The Green Book: Inspired By
The Green Book won the Best Picture Academy Award for 2019 for a story ‘inspired by’ true events. It was controversial with some challenging its depiction of American racism. That aside, the movie can provide an interesting writing lesson.
What does ‘ inspired by’ mean?
Movies seem to make three distinctions:
A true story is a pretty close to real life events, sometimes using transcripts or historical records.
Based on a true story allows artistic license to perhaps combine real life people into one character or alter the flow of events to increase the drama.
Inspired by a true story is a kind of all-bets-are-off movie. The real events can be a springboard for the writer to weave in scenes and characters which may not have existed. This is the category closest to, but perhaps not actually, fiction.
All this is fine as long as the viewer knows what he’s getting. But for the writer, the ‘inspired by’ category can cause problems, perhaps illustrated by The Green Book.
How does this apply to the Green Book?
On his 1960s tour of the Deep South, a black pianist is forced to stay in black-only accommodation, generally depicted as down-at-the-heel places. His white chauffeur is not confined to these choices.
The exception occurs when the pianist, his chauffeur and two of the chauffeur’s (white) buddies all stay at the same hotel. Now, I can imagine that white people might have stayed at black-only hotels during this era. However, given that segregation of accommodation is an important premise, I think that the movie makers made a mistake by not explaining away this seeming anomaly.
But I also wonder (just wonder) whether the ‘inspired by’ allowed the writer to get carried away.
The incongruity just discussed could have been caused by information edited out in the final cut or because it was assumed that everyone knew white people stayed at black inns but not vice-versa. I grant what I am about to propose is pure speculation but bear with me.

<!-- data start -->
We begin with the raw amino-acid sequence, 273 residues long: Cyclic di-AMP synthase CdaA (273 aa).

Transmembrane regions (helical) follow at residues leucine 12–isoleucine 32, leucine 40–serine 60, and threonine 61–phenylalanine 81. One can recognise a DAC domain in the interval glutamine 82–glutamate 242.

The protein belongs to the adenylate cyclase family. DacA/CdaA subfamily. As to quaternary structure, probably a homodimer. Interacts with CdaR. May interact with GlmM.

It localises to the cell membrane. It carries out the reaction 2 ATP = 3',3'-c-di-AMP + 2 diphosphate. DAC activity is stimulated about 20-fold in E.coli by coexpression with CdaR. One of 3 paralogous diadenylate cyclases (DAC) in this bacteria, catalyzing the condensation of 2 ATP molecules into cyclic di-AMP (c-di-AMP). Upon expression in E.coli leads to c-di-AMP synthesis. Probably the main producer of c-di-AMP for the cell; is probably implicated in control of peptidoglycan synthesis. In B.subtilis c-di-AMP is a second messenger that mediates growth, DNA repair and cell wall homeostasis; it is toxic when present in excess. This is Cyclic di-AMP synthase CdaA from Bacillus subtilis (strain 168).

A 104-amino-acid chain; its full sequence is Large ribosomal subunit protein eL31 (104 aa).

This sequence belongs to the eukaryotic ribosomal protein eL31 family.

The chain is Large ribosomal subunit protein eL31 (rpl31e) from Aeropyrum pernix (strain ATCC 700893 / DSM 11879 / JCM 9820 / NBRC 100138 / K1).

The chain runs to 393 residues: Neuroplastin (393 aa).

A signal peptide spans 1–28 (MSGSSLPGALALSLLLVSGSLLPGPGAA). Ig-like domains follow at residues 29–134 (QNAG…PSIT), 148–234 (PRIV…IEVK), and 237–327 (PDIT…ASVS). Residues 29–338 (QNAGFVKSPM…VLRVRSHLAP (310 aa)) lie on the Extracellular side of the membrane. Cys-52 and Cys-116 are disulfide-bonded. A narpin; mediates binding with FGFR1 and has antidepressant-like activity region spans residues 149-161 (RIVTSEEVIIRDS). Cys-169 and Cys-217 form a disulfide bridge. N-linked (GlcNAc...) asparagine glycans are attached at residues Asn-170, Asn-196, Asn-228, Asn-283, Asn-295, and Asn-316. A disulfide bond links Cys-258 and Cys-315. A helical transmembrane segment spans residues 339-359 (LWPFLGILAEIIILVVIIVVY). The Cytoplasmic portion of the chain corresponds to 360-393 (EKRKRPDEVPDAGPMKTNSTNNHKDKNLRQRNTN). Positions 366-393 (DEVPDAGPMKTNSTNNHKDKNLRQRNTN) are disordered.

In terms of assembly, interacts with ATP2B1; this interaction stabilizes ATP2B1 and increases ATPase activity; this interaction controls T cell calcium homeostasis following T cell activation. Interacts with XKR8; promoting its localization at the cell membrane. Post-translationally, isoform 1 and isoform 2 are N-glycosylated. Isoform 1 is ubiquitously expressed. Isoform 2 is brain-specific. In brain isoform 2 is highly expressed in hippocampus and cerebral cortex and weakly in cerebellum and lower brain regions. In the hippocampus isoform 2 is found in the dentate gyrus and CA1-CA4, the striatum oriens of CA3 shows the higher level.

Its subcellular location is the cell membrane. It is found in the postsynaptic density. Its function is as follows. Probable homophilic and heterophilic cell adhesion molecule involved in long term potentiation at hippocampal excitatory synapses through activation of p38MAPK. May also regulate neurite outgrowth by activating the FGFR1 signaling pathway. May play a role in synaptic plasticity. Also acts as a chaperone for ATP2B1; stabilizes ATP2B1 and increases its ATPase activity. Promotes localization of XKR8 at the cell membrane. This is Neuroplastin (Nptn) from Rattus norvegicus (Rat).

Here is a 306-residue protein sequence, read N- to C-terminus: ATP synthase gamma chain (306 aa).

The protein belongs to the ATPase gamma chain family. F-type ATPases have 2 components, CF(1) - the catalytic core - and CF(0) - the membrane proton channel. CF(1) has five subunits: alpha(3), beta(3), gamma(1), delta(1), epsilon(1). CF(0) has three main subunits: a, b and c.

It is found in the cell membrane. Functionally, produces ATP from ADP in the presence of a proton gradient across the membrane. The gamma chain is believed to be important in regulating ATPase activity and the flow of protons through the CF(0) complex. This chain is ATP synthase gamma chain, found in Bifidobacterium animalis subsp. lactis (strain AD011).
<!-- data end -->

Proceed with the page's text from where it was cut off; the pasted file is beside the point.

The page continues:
Generally speaking, interest is heightened when the protagonist faces a challenge. After the pianist and the chauffeur have started to understand and even like each other, the chauffeur’s buddies offer him a job. To set this up dramatically, the pianist needs to overhear the other men discussing the offer and agreeing to meet later to finalize the details. It is only with this knowledge that he knows he’s in danger. So, the writer needs a setting where all four characters are present and a hotel is chosen, even given the jarring aspect.
Because the setting is at variance with the major premise of the movie and is not explained, it made me wonder whether the meeting actually took place or whether this was just the writer heightening things with some conflict. I.E. did he make it up?
Staying true to the spirit
A lesson can be derived for writers. Creative use of the material is of course important. This is true even in a memoir. However, in doing so, you need to stay connected to your setting, characters, and historical period. I understand the need to build a good story and applaud the effort. But you’ve gotta stick with the essence of the characters and settings you’ve created.
Depicting characters doing or saying things not consistent with who they are doesn’t make a better story. It might be better dramatically but it won’t ring true to the reader.
The Green Book is interesting in other ways. Next post.